Now I’ve always known my family came from around the country but just consider how difficult my research would have been pre 1990. As a by thought just doing my degree in the late 1990’s/early 2000 I didn’t really use the internet, jeez I feel old. So off track there. So my research would have started at the records office in Sheffield, but that would have only got me so far. On my maternal side I would have found no records.
On my paternal side I would have got back quite a way. Then I would have had to travel further afield to both Rotherham and Barnsley as well as Chesterfield. Next stop would have been up to West Yorkshire and then North Yorkshire. So it works out at about one record office per generations and probably 2 as couples are not necessary from the same place. If you consider my twice great grandparents James was from Leeds and Mary was from Barnsley. So this couple would be a trip to Barnsley which is a 40 minute journey and Leeds is an hour.
Now comes the secret side of my paternal line. OK, I have ancestors from Lancashire (help Yorkshire lass). Well they started off in Cheshire before they came to Sheffield so next stop would have been the registry office in Chester which is a good couple of hours away, and then it would be up to Preston in Lancashire.
So onto my maternal side. First stops would be Peterborough and Norwich. From here we would be off to Ipswich, Lincoln London and Nottingham. I’d also need to travel north to both Durham and Newcastle upon Tyne. Also calling in at Glasgow, Carlisle and who knows where the records for the Isles of Scotland are. I sound like a train announcer.
Now consider what all this really means. It’s not just the travelling to the locations. You have to factor in that you would have to spend probably days in the records office. You would have to go through each parish register one by one. Just because your ancestors lived in one place doesn’t mean they were baptised or married there. Also if you think about it if the census says your ancestor was from Leeds, how many parish records would you have to troll through. Then their sibling’s records may not be in the same place so that’s more searching and there may be siblings you don’t know about. So you’re going to need to stay probably a few more days than you thought.
Then there are visits to where our ancestors lived. You may want to visit the church your ancestors were married or where they were buried.
So I decided to add you all the miles between home and the archives I would have to travel to for my research and it comes to approximately 1500 miles.
The cost soon adds up as does the amount of time. So the internet takes all this away. You sit at home and clickety click away and up pop your ancestors for you (not really easy but you know what I mean).
So you could say the internet along with the magnificent people who scan in the records and upload them, that Time Berners-Lee and the others have radically improved the process of tracing our families back through time. It also means I can watch youtube while I’m doing it, Count Duckula today I think!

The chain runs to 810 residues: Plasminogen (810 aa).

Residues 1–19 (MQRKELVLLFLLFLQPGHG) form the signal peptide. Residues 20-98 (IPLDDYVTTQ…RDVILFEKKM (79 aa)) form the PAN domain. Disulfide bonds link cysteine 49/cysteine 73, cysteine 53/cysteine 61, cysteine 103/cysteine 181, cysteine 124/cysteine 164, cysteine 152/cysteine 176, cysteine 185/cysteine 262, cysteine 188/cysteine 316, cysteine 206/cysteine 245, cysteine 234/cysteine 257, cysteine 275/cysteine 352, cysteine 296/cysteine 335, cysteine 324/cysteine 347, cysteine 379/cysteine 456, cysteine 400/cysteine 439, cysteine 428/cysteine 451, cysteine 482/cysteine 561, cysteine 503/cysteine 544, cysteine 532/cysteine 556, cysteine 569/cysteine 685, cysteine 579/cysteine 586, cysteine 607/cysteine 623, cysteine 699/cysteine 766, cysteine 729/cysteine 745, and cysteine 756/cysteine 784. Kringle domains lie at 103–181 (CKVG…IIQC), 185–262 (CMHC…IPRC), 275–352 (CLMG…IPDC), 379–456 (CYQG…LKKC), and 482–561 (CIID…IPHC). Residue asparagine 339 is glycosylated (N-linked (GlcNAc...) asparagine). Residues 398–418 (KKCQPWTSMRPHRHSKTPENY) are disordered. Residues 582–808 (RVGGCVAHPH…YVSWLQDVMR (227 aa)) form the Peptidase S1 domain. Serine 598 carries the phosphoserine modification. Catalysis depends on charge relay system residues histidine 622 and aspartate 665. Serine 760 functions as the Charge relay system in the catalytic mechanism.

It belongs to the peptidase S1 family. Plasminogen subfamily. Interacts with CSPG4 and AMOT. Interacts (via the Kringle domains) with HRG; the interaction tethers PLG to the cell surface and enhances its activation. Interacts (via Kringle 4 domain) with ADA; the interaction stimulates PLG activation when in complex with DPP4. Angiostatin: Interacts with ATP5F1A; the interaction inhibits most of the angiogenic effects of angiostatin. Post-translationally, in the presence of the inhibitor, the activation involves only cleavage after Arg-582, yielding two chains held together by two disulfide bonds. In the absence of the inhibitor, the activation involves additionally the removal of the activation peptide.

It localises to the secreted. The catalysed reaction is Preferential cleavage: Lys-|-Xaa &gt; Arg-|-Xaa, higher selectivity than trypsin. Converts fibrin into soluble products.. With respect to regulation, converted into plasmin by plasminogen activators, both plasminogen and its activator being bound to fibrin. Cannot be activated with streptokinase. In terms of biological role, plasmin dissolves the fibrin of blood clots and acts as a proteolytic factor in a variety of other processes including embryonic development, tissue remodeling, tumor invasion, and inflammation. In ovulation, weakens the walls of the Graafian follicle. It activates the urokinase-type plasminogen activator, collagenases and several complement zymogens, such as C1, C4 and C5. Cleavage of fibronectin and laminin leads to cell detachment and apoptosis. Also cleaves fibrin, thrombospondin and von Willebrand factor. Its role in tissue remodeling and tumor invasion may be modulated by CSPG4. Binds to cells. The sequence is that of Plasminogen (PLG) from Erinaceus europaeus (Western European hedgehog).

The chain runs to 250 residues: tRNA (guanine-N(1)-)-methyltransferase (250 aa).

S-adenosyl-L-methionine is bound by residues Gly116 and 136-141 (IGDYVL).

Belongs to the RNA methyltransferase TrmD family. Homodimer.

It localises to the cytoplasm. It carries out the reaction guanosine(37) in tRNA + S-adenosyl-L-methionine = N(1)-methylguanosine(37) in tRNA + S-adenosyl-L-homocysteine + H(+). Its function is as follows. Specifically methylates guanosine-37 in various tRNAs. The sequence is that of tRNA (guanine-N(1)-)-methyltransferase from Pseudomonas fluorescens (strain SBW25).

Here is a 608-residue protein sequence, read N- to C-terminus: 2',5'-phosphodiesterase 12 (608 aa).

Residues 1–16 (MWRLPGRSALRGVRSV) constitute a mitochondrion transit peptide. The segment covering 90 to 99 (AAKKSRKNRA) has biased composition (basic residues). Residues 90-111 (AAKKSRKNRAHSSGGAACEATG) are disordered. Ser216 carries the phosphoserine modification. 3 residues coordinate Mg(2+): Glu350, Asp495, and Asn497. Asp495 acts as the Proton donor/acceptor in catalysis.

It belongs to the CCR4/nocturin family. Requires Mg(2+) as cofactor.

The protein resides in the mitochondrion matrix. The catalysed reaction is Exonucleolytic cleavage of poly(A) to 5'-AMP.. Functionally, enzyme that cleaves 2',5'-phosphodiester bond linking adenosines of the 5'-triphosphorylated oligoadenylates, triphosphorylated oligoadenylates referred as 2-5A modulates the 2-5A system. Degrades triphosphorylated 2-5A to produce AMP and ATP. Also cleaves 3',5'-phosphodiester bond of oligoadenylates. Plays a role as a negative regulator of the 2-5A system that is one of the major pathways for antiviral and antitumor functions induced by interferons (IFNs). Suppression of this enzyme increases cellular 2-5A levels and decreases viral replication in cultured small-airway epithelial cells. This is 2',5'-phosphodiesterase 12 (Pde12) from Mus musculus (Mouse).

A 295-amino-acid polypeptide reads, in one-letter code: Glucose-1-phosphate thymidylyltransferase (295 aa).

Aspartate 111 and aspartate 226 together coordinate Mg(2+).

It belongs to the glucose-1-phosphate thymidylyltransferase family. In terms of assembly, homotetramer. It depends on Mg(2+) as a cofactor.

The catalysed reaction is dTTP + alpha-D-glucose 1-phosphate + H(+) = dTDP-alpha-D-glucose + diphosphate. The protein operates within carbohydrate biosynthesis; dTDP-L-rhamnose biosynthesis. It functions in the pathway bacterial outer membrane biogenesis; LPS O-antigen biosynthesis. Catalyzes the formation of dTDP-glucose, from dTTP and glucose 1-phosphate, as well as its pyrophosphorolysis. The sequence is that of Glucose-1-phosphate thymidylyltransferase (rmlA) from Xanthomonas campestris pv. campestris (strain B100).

I often wonder how best to sum up genealogy and why we do it. So this week is a collection of quotes on the subject.
“It is indeed a desirable thing to be well descended, but the glory belongs to our ancestor” Plutarch
“Money doesn’t grow on trees but ancestors do”.
“A family tree can wither if nobody tends its roots”.
“If we know where we came from, we may better know where to go. If we know who we came from, we may better understand who we are.” Anonymous
“We don’t own our family history. We simply preserve it for the next generation.” Rosemary Alva
Days gone by – “The special book upon the shelf, was made with many hands. Our ancestors who posed back then, all came from different lands. Their pictures were all tucked away, and rarely did we see, the importance of these treasures, the start of you and me. The history of our families, now here in black and white, preserved with special care and time, each page is done just right. When time permits we take it down and think of days long past. Our hopes, our dreams, our heritage all safe and made to last” Unknown.
“To forget one’s ancestors is to be a book without a source, a tree without a root”. Chinese proverb.
“I am bond to them, though I cannot look into their eyes or hear their voices. I honour their history. I cherish their lives. I will tell their story. I will remember them.” Unknown
“If you could see your ancestors all standing in a row, would you be proud of them or not? Or don’t you really know? But here’s another question which requires a different view. If you could meet your ancestors would they be proud of you?” Nellie Winslow Simmons Randall
“The more you know of your history the more liberated you are.” Maya Angelou.
“The challenge I give you as a genealogist is to reach beyond the vital statistics to a new world of understanding, both of your ancestors and of yourself. Preserve those details of your family in written form that will bring understanding to many others and truly enable their hearts – along with your own – to turn to their fathers. Someone has said that there is little point in digging up an ancestor if your aren’t going to make him live. If that is true – and I believe it is – your job is not finished until you feel a bit of what he felt, have shared vicariously in his joys and heartaches – perhaps shed a tear with him in his sorrow, laughed at the humor in his life, and felt pride in his accomplishments.” Val D Greenwood